A Trailblazer, True: Honoring the Work of Roberta Pearl Larew (’42)

Many alumni, members of the administration, staff, and faculty members already know Roberta Pearl Larew-Allison (‘42). Everyone who has ever spoken to this amazing alumna knows, immediately, how dear Berea is to her.

During nearly every homecoming you can find Roberta, (often alongside a few of her family members), attending events like the Block Party on College Square and at the Agricultural Union Breakfast. You might just be lucky enough to have a chat with her or catch her dancing. But even those who know her well from alumni gatherings may not have any idea about the important work in the field of Agriculture that Roberta did as a student here at Berea and after her graduation. Just this past May, however, Roberta was presented an award, named in her honor, for just that.

On Monday, May 4th at Noon, alumna Roberta Pearl Larew-Allison (‘42) was joined by family, friends, special guests from across campus including President Lyle Roelofs and First Lady Laurie Roelofs, and both faculty and students of the Berea College Agriculture and Natural Resources Program to be honored for her trailblazing work in the field of Agriculture. An award, named in her honor, was presented to Roberta as part of this ceremony. This newly established award is meant to honor female alumnae of Berea’s Agriculture program who have done outstanding work in the field of Agriculture and Natural Resources post-graduation. After an introduction by the Agriculture and Natural Resources program chair, Sarah Hall, Roberta gave a short talk in which she detailed her experiences at Berea.

Roberta was one of the few female students in the 1940s to enroll in agricultural courses. Gardening, she thought, would be a class that would help to better prepare her as a West Virginia University Extension Agent back in her native state. During WWII, it would be expected that any and every Extension Agent would know how to train others in raising victory gardens. As one can imagine, Roberta experienced many obstacles (such as unconscious bias) in the field, even at a progressive institution like Berea. However, she soldiered through her courses and, after, put the knowledge she had learned at Berea to good use through service. Just as planned, Roberta worked as an Extension Agent after graduation. She showed others how to garden, preserve food, and more through demonstrations, programs, and presentations. Once she became a mother, Roberta continued to garden in order to produce nutritious, healthy meals for her children and husband. At times she experimented with container gardening. During other times in her life, she planted traditional garden plots for her family. At another point, she even helped to establish a community garden with neighbors in Washington State. Even today, at 94, Roberta continues to garden.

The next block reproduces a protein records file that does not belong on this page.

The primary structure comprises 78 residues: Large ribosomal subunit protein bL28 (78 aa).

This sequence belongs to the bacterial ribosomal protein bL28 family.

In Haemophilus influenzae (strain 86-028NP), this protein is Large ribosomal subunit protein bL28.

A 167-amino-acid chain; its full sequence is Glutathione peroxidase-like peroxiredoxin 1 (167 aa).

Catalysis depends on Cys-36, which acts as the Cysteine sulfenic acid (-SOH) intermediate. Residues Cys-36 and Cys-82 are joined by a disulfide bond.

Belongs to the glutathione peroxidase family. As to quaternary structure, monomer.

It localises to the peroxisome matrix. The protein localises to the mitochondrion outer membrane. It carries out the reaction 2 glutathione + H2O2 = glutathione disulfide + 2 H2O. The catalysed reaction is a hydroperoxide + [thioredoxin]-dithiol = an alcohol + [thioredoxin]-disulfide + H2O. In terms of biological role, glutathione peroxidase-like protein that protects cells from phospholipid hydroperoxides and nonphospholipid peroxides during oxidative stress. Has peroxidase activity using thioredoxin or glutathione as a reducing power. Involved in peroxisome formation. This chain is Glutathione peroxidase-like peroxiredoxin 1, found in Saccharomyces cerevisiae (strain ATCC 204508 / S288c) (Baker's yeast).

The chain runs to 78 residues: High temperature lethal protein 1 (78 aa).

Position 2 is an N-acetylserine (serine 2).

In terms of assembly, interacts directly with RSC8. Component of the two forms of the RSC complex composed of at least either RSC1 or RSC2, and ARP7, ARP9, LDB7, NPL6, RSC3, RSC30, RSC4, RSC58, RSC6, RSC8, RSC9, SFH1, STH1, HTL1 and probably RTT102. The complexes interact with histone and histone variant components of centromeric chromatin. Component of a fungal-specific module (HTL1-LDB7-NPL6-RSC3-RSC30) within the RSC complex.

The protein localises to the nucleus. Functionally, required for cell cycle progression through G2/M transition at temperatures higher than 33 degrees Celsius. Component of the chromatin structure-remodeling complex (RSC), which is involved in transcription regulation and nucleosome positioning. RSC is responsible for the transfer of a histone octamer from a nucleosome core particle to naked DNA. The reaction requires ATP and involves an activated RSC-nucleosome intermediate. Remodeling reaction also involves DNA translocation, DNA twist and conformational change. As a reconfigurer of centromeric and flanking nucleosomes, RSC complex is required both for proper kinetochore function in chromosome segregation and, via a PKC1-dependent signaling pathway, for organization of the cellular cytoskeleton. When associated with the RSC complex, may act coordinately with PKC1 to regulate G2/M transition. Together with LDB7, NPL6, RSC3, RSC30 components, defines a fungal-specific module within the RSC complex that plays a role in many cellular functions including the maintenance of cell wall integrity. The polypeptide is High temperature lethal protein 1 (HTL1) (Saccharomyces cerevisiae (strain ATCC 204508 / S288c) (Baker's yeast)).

Today, the gender compositions of the Agricultural program here at Berea demonstrates that times have most certainly changed since Roberta was a student. Now, according to program chair Sarah Hall, approximately half of all Agriculture students and graduates are female. More than half of the labor students working in the program are female, as are fifty percent of Agriculture and Natural Resources program faculty. It is only because of fearless women pioneers, like Roberta, in fields traditionally dominated by men that women students are now empowered to pursue their own goals both in the halls of academia, as well as in their own careers. Such role models have helped to show alumni of all genders what is truly possible. This and future generations of agriculture students, graduates, and workers owe groundbreakers (pun intended) like Roberta more than can ever be repaid. But there is still room within the field for improvement, acceptance, and growth. A plaque to honor Roberta and all future recipients of her award has been placed in the Goldthwait Agricultural Building as a testament to her work and an inspiration to others. In the coming years, the faculty and staff members of the Agriculture and Natural Resources program look forward to awarding other worthy alumna the Roberta Pearl Larew Award and hearing about the strides toward equality that they are making in the region and beyond.

Categories: News, People
Tags: Agriculture and Natural Resources Department, alumni, Alumni Awards, Roberta Pearl Larew-Allison

Berea College, the first interracial and coeducational college in the South, focuses on learning, labor and service. The College only admits academically promising students with limited financial resources—primarily from Kentucky and Appalachia—but welcomes students from 41 states and 76 countries. Every Berea student receives a Tuition Promise Scholarship, which means no Berea student pays for tuition. Berea is one of nine federally recognized Work Colleges, so students work 10 hours or more weekly to earn money for books, housing and meals. The College’s motto, “God has made of one blood all peoples of the earth,” speaks to its inclusive Christian character.